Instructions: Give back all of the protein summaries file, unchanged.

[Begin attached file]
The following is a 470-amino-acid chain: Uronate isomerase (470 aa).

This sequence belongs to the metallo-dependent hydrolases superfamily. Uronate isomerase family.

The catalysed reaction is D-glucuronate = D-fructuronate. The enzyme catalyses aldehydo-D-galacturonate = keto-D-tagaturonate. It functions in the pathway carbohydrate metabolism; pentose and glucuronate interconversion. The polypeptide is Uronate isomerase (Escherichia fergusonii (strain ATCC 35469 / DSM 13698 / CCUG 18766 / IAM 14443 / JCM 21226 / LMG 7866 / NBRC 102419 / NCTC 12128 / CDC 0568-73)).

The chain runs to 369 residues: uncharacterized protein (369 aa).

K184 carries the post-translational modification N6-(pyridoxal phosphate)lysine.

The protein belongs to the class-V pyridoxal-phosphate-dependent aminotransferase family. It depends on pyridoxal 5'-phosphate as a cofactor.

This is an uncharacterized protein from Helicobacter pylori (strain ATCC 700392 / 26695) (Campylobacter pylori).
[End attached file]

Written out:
The following is a 470-amino-acid chain: Uronate isomerase (470 aa).

This sequence belongs to the metallo-dependent hydrolases superfamily. Uronate isomerase family.

The catalysed reaction is D-glucuronate = D-fructuronate. The enzyme catalyses aldehydo-D-galacturonate = keto-D-tagaturonate. It functions in the pathway carbohydrate metabolism; pentose and glucuronate interconversion. The polypeptide is Uronate isomerase (Escherichia fergusonii (strain ATCC 35469 / DSM 13698 / CCUG 18766 / IAM 14443 / JCM 21226 / LMG 7866 / NBRC 102419 / NCTC 12128 / CDC 0568-73)).

The chain runs to 369 residues: uncharacterized protein (369 aa).

K184 carries the post-translational modification N6-(pyridoxal phosphate)lysine.

The protein belongs to the class-V pyridoxal-phosphate-dependent aminotransferase family. It depends on pyridoxal 5'-phosphate as a cofactor.

This is an uncharacterized protein from Helicobacter pylori (strain ATCC 700392 / 26695) (Campylobacter pylori).